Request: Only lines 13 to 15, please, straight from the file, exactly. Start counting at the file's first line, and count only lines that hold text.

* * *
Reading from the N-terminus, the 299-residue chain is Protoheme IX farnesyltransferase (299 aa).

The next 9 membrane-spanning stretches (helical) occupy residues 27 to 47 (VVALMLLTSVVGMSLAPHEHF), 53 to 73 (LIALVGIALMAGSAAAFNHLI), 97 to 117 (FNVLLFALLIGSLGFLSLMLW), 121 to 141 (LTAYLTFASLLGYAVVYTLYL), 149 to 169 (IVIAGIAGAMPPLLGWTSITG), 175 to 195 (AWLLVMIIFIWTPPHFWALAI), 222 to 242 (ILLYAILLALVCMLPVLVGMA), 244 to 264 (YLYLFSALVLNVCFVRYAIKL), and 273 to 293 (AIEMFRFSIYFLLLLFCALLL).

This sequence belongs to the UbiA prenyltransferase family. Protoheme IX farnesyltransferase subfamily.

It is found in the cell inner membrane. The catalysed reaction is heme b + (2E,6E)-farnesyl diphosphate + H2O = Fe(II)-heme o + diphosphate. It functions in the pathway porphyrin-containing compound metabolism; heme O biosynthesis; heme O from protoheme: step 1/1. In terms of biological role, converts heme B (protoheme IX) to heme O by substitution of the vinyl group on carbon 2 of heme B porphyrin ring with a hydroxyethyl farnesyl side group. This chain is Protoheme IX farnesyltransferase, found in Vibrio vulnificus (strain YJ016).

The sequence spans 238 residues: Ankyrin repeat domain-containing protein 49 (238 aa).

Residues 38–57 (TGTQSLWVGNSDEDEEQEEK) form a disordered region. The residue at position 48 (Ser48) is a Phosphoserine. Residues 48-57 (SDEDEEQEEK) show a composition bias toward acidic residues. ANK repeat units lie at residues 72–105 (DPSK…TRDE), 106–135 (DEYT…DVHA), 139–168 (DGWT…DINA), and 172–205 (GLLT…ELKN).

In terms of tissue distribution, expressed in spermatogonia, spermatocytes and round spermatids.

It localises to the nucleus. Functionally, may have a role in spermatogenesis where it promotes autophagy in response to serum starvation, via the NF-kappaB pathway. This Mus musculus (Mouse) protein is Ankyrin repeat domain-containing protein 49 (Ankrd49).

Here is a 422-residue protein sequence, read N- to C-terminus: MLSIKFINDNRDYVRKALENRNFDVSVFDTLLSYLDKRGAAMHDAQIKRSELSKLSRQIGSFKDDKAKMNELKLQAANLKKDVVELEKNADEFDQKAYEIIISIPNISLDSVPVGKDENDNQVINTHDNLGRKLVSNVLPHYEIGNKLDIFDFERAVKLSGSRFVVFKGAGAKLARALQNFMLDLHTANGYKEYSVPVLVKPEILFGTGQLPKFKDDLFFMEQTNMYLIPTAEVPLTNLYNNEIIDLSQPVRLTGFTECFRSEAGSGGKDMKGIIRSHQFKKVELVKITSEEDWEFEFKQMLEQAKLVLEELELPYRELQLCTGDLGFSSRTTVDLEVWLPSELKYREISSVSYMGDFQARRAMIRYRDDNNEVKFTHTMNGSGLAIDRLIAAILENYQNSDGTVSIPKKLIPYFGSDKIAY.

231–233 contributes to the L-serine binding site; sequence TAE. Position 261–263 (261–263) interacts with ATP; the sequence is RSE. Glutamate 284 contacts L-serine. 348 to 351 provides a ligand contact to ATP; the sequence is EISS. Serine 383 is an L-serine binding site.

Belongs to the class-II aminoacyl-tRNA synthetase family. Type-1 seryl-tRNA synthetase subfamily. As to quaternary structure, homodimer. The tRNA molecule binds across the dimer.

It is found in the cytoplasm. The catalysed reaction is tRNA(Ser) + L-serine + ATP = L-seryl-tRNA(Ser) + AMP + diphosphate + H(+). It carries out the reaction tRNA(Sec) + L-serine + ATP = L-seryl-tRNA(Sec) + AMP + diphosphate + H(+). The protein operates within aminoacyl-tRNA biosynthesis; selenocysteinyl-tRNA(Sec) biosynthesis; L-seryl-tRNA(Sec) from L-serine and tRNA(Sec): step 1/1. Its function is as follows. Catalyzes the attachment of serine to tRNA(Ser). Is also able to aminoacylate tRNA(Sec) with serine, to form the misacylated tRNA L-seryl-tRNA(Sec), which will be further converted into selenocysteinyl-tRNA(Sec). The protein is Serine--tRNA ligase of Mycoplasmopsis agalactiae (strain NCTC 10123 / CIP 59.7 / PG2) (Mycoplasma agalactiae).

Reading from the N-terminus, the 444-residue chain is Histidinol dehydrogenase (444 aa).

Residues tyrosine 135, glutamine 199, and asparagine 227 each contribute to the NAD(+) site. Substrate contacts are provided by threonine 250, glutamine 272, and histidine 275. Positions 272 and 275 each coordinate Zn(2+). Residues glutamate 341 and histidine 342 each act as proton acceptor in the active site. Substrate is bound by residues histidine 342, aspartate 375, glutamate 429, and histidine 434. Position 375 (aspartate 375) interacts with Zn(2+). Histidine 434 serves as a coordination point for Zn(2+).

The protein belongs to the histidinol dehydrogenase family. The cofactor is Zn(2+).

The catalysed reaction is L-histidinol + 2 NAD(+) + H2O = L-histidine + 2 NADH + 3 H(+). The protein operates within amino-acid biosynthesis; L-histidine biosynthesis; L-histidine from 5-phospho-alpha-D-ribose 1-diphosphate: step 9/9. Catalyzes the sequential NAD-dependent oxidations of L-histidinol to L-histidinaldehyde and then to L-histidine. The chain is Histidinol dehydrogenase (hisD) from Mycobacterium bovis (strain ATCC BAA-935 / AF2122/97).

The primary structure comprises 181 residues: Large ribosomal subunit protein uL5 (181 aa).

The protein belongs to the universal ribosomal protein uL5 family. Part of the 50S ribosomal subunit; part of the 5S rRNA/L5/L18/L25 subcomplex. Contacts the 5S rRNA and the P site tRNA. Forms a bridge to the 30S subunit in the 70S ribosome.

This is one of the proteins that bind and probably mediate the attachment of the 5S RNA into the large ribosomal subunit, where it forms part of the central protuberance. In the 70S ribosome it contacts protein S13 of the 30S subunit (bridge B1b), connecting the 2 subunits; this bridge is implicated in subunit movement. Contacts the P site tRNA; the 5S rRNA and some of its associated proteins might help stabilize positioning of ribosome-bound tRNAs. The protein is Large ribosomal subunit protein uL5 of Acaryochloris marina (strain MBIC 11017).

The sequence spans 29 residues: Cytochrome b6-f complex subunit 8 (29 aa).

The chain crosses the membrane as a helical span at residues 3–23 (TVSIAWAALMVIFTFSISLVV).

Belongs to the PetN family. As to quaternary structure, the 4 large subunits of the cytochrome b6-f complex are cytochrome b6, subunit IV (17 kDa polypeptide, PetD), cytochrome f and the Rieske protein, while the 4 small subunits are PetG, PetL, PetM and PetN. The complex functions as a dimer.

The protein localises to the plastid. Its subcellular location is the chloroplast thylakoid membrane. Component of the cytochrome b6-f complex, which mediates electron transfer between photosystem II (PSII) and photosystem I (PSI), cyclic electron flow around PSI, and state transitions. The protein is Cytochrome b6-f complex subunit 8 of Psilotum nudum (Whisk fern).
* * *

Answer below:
Reading from the N-terminus, the 444-residue chain is Histidinol dehydrogenase (444 aa).

Residues tyrosine 135, glutamine 199, and asparagine 227 each contribute to the NAD(+) site. Substrate contacts are provided by threonine 250, glutamine 272, and histidine 275. Positions 272 and 275 each coordinate Zn(2+). Residues glutamate 341 and histidine 342 each act as proton acceptor in the active site. Substrate is bound by residues histidine 342, aspartate 375, glutamate 429, and histidine 434. Position 375 (aspartate 375) interacts with Zn(2+). Histidine 434 serves as a coordination point for Zn(2+).

The protein belongs to the histidinol dehydrogenase family. The cofactor is Zn(2+).